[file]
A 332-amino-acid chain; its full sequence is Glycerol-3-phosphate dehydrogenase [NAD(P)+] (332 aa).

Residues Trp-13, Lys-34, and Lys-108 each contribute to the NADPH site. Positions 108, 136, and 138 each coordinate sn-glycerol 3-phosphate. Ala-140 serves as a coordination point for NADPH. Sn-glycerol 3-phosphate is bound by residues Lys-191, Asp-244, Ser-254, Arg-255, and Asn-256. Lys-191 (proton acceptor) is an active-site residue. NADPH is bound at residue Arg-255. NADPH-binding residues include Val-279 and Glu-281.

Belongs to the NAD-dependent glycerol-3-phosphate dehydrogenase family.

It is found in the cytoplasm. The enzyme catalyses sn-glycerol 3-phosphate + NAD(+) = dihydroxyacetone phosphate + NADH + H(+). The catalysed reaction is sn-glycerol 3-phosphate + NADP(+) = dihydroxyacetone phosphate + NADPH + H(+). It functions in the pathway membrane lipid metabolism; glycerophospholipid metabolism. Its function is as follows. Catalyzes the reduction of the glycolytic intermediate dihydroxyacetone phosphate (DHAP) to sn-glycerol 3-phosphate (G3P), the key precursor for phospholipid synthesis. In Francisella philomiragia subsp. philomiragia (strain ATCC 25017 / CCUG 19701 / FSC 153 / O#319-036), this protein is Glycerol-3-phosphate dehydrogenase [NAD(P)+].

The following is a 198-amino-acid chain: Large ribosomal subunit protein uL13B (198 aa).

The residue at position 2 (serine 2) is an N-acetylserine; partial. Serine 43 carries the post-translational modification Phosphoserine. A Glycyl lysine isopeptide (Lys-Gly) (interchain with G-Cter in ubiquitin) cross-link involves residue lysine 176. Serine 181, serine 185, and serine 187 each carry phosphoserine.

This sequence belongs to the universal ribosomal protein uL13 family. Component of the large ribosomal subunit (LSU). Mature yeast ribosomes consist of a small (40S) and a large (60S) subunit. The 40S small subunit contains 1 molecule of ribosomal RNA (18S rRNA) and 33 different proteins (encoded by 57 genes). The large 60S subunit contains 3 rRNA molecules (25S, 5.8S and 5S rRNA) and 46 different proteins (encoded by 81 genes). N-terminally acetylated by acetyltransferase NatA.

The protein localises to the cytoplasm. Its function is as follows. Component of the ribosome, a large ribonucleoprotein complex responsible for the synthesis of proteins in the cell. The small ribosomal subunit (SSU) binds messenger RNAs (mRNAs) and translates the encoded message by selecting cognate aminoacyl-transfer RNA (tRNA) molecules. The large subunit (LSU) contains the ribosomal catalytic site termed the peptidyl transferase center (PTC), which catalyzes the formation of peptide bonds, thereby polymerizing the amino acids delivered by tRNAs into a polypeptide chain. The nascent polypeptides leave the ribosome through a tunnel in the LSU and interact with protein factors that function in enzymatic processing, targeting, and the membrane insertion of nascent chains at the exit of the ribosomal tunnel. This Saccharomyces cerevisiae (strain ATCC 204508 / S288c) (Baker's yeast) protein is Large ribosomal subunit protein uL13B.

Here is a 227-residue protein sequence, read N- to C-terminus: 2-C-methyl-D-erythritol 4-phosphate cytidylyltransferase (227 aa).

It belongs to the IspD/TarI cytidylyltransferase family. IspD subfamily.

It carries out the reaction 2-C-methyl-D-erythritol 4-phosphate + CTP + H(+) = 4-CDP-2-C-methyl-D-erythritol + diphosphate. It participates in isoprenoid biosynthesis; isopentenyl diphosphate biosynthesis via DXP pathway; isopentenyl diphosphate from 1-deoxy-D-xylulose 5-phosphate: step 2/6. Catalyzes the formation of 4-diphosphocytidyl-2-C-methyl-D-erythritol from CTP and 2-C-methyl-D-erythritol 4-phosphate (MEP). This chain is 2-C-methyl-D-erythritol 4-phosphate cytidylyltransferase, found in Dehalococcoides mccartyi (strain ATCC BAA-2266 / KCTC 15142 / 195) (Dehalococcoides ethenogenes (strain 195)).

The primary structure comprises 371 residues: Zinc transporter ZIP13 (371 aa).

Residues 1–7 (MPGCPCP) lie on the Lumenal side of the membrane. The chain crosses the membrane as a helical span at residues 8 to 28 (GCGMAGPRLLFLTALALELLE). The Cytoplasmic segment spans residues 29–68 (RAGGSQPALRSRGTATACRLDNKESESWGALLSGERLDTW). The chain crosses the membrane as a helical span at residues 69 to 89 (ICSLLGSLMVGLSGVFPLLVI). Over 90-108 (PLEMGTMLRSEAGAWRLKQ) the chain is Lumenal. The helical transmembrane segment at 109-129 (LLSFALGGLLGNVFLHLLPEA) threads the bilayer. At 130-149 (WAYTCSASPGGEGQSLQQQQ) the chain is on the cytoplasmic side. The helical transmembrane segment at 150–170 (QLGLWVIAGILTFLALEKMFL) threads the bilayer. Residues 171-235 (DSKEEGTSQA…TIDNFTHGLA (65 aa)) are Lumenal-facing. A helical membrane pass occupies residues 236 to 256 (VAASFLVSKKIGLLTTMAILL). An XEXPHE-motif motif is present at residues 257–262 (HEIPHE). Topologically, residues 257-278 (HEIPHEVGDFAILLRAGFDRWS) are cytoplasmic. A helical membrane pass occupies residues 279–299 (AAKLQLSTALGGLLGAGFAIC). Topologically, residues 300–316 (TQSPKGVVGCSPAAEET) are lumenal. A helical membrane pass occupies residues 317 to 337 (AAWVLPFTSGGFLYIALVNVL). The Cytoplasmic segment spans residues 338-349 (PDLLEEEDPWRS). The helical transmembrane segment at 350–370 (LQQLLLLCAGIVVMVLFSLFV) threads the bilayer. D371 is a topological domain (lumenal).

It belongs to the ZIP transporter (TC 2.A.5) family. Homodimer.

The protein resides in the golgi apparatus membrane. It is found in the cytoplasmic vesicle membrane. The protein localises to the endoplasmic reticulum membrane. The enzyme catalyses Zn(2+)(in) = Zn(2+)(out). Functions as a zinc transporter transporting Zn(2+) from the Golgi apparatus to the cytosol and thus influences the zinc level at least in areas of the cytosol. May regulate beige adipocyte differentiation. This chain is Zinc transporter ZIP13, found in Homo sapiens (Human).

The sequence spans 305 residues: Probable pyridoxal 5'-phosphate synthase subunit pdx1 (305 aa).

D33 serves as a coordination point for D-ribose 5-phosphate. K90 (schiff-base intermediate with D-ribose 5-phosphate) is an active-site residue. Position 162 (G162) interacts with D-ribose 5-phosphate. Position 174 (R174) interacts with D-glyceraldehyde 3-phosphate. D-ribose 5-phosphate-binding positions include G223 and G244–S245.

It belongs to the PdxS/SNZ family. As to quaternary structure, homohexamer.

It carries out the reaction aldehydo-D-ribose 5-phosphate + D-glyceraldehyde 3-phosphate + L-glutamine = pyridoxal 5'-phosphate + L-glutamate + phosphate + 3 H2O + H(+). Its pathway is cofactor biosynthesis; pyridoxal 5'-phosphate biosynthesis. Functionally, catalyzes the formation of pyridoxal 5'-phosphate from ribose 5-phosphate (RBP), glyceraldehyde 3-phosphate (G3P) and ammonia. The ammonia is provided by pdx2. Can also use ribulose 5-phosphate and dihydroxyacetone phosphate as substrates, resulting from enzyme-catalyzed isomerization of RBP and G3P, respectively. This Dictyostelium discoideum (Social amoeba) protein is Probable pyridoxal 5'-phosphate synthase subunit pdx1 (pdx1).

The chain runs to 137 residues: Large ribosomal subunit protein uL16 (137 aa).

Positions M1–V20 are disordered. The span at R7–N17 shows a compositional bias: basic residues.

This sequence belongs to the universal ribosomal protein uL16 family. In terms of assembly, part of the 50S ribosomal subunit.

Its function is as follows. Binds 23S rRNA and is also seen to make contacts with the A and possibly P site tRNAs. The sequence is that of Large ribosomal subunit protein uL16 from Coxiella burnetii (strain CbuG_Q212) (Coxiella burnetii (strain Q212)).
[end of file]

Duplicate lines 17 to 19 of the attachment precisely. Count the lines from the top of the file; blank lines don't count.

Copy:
D33 serves as a coordination point for D-ribose 5-phosphate. K90 (schiff-base intermediate with D-ribose 5-phosphate) is an active-site residue. Position 162 (G162) interacts with D-ribose 5-phosphate. Position 174 (R174) interacts with D-glyceraldehyde 3-phosphate. D-ribose 5-phosphate-binding positions include G223 and G244–S245.

It belongs to the PdxS/SNZ family. As to quaternary structure, homohexamer.

It carries out the reaction aldehydo-D-ribose 5-phosphate + D-glyceraldehyde 3-phosphate + L-glutamine = pyridoxal 5'-phosphate + L-glutamate + phosphate + 3 H2O + H(+). Its pathway is cofactor biosynthesis; pyridoxal 5'-phosphate biosynthesis. Functionally, catalyzes the formation of pyridoxal 5'-phosphate from ribose 5-phosphate (RBP), glyceraldehyde 3-phosphate (G3P) and ammonia. The ammonia is provided by pdx2. Can also use ribulose 5-phosphate and dihydroxyacetone phosphate as substrates, resulting from enzyme-catalyzed isomerization of RBP and G3P, respectively. This Dictyostelium discoideum (Social amoeba) protein is Probable pyridoxal 5'-phosphate synthase subunit pdx1 (pdx1).